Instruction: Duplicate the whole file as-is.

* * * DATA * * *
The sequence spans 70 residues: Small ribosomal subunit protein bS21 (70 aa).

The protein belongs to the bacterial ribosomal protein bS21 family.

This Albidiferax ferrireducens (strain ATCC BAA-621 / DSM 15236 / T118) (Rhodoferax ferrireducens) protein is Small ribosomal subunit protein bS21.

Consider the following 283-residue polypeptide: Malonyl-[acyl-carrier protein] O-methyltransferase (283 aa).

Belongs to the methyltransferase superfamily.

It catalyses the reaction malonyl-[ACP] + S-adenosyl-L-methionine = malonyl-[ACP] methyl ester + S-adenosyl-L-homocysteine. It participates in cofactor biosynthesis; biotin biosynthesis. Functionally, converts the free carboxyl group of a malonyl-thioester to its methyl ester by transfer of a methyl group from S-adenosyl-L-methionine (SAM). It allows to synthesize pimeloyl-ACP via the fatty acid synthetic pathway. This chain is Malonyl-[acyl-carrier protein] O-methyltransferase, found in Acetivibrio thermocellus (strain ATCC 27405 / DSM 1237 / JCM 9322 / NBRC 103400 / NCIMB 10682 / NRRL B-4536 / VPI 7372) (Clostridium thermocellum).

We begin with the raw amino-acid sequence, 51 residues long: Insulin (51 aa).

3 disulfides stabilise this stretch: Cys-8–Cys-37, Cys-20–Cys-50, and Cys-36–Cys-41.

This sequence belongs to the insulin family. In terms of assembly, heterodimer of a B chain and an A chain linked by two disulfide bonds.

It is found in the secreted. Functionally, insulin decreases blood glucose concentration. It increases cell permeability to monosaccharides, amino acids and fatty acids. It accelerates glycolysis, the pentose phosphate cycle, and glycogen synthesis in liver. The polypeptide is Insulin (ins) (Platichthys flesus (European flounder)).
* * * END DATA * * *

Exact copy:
The sequence spans 70 residues: Small ribosomal subunit protein bS21 (70 aa).

The protein belongs to the bacterial ribosomal protein bS21 family.

This Albidiferax ferrireducens (strain ATCC BAA-621 / DSM 15236 / T118) (Rhodoferax ferrireducens) protein is Small ribosomal subunit protein bS21.

Consider the following 283-residue polypeptide: Malonyl-[acyl-carrier protein] O-methyltransferase (283 aa).

Belongs to the methyltransferase superfamily.

It catalyses the reaction malonyl-[ACP] + S-adenosyl-L-methionine = malonyl-[ACP] methyl ester + S-adenosyl-L-homocysteine. It participates in cofactor biosynthesis; biotin biosynthesis. Functionally, converts the free carboxyl group of a malonyl-thioester to its methyl ester by transfer of a methyl group from S-adenosyl-L-methionine (SAM). It allows to synthesize pimeloyl-ACP via the fatty acid synthetic pathway. This chain is Malonyl-[acyl-carrier protein] O-methyltransferase, found in Acetivibrio thermocellus (strain ATCC 27405 / DSM 1237 / JCM 9322 / NBRC 103400 / NCIMB 10682 / NRRL B-4536 / VPI 7372) (Clostridium thermocellum).

We begin with the raw amino-acid sequence, 51 residues long: Insulin (51 aa).

3 disulfides stabilise this stretch: Cys-8–Cys-37, Cys-20–Cys-50, and Cys-36–Cys-41.

This sequence belongs to the insulin family. In terms of assembly, heterodimer of a B chain and an A chain linked by two disulfide bonds.

It is found in the secreted. Functionally, insulin decreases blood glucose concentration. It increases cell permeability to monosaccharides, amino acids and fatty acids. It accelerates glycolysis, the pentose phosphate cycle, and glycogen synthesis in liver. The polypeptide is Insulin (ins) (Platichthys flesus (European flounder)).